In this test we included (1) ten half-sib families each derived from open-pollinated seed of a maternal M. sinensis genotype and a range of paternal plants from the UK Miscanthus germplasm collection, which comprises a wide range of Miscanthus genotypes of different morphologies (Clifton-Brown et al., 2008a) the M. sinensis maternal genotypes were selected on the basis of a high seed set phenotype of potential value to the breeding of seed propagated varieties (2) one commercial maize variety (Zea mays, cv Aviso) (3) one variety of switchgrass (Panicum virgatum Trailblazer, SWTB) (4) one genotype of reed canary grass (Phalaris arundinacea, variety #10 as produced for the EU reed canary grass project, P10) and (5) an Aberystwyth-bred perennial ryegrass (Lolium perenne cv AberDart), currently used in 40% of resown pastures in the UK) (Table 1). Seed harvested in autumn from open pollinations in the field, was stored after threshing at 4 °C for 6 months before being used in this study.

Table 1.   Details of germplasm tested on the thermal gradient bar, abbreviations used in figures and the text and mean seed mass (mg seed−1) determined on batches (n=14 unless indicated otherwise) of 30 seeds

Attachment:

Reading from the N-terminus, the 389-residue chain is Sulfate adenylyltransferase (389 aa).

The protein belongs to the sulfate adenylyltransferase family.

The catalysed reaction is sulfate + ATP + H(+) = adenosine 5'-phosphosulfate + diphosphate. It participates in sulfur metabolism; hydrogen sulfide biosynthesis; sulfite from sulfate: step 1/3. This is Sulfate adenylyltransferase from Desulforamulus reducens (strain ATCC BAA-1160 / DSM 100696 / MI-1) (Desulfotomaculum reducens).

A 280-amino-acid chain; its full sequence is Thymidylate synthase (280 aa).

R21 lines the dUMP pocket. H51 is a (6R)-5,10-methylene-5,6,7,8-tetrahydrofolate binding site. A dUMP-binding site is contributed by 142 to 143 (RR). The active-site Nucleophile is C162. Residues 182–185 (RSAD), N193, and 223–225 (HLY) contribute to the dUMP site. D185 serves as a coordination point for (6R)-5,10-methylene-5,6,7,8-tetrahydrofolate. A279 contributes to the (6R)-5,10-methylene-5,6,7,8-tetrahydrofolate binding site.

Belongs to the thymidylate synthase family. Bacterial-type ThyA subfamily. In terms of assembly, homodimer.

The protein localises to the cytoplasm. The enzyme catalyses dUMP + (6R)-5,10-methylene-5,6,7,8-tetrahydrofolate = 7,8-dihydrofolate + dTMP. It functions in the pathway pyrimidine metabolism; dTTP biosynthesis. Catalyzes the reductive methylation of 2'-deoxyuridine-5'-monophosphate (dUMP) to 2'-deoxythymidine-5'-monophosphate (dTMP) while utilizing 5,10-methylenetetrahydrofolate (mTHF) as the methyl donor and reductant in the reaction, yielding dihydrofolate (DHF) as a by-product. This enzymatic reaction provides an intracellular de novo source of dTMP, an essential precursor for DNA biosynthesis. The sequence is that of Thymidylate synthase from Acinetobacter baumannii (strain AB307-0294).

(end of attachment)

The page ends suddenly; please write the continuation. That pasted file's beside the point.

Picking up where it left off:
IDSpeciesFurther informationMass (mg seed−1)
  • IBERS; Institute of Biological, Environmental and Rural Sciences, Miscanthus breeding programme.

  • *

    n=10 batches.

AvisoZea maysCommercial hybrid ‘Aviso’254.601.103
AberDartLolium perenneCommercial variety ‘AberDart’2.030.046
SWTBPanicum virgatumcommercial variety ‘Trailblazer’1.880.013
Mx36Miscanthus sinensisIBERS open pollinated cross1.440.021
Mx54Miscanthus sinensisIBERS open pollinated cross1.200.014
Mx128Miscanthus sinensisIBERS open pollinated cross1.170.017
Mx122Miscanthus sinensisIBERS open pollinated cross1.160.014
Mx129Miscanthus sinensisIBERS open pollinated cross1.080.014
Mx117Miscanthus sinensisIBERS open pollinated cross1.060.012
Mx116Miscanthus sinensisIBERS open pollinated cross1.010.019
Mx52Miscanthus sinensisIBERS open pollinated cross0.920.009